Thus, we find that the disruption to the administration of justice weighs against retroactivity.
Because we find that (1) the Apprendi ruling does not operate to prevent any individual miscarriages of justice, (2) the courts have long-enjoyed the freedom to find sentence-enhancing factors beyond a preponderance of the evidence, and (3) retroactive application of the rule would result in an administrative and judicial maelstrom of postconviction litigation, we hold that the decision announced in Apprendi is not of sufficient magnitude to be fundamentally significant, and thus, does not warrant retroactive status. Accordingly, we affirm the trial court's summary denial of the appellant's motion to correct illegal sentence. However, we recognize that the issue presented is one of great public importance and accordingly certify the following question to the supreme court:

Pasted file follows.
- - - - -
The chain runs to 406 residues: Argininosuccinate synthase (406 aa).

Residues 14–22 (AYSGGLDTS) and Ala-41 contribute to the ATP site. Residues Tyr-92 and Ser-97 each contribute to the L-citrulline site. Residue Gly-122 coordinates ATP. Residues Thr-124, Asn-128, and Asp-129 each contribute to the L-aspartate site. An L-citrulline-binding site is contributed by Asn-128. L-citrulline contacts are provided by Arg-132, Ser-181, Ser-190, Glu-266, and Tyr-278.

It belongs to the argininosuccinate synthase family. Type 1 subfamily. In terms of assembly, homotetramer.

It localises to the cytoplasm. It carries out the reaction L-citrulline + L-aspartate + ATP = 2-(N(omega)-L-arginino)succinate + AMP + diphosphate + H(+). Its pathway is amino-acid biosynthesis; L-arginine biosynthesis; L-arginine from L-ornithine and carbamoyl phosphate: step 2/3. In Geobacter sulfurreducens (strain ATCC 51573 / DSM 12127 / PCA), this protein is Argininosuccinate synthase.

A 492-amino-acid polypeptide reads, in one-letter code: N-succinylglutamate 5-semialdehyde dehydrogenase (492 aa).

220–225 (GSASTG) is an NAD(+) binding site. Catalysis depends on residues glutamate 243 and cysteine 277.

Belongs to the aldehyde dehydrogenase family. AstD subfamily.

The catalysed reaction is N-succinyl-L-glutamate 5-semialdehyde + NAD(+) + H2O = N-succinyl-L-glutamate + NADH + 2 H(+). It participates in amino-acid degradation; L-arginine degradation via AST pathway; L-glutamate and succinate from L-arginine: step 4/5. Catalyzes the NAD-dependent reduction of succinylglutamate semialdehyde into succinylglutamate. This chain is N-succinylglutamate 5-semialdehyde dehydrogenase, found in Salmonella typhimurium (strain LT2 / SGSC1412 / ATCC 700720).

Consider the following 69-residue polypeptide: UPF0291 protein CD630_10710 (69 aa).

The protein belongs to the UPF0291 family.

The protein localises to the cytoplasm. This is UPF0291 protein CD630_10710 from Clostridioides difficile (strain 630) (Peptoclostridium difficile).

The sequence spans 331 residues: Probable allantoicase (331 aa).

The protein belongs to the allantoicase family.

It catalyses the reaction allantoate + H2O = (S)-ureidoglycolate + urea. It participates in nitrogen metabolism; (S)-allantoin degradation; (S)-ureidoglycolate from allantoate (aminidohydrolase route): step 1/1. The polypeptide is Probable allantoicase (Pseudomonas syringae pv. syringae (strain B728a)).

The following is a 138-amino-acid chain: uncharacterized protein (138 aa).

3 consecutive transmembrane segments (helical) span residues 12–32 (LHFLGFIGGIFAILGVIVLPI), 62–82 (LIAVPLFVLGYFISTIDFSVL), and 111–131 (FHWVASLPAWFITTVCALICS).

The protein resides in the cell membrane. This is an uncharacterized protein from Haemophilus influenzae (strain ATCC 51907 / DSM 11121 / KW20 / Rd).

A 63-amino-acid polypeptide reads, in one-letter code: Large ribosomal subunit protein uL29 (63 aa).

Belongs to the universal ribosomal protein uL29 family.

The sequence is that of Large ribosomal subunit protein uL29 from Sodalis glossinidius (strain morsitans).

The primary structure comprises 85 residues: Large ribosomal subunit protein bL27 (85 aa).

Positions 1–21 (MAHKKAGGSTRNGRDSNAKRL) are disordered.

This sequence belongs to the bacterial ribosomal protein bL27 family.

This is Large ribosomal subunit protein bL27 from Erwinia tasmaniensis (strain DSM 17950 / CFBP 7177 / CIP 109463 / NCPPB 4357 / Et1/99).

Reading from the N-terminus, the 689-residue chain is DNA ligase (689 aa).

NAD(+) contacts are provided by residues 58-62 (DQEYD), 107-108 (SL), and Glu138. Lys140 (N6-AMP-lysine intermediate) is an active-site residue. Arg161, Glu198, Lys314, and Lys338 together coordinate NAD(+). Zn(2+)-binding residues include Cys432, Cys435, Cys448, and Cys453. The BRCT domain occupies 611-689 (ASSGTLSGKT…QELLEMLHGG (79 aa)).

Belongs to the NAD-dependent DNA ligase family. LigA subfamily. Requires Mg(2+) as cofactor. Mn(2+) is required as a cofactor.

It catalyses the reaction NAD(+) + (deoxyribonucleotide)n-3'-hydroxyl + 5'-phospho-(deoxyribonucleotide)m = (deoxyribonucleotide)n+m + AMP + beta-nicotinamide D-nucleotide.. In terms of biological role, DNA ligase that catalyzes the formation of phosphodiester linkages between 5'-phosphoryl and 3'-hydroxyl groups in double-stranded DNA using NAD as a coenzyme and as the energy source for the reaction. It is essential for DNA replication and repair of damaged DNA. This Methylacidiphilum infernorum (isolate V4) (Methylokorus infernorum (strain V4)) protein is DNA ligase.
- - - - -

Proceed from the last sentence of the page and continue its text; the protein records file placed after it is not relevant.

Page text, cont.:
DOES THE RULING ANNOUNCED IN APPRENDI v. NEW JERSEY, 530 U.S. 466 (2000), APPLY RETROACTIVELY?
AFFIRMED; QUESTION CERTIFIED.
ALLEN, C.J., WOLF and POLSTON, JJ., CONCUR.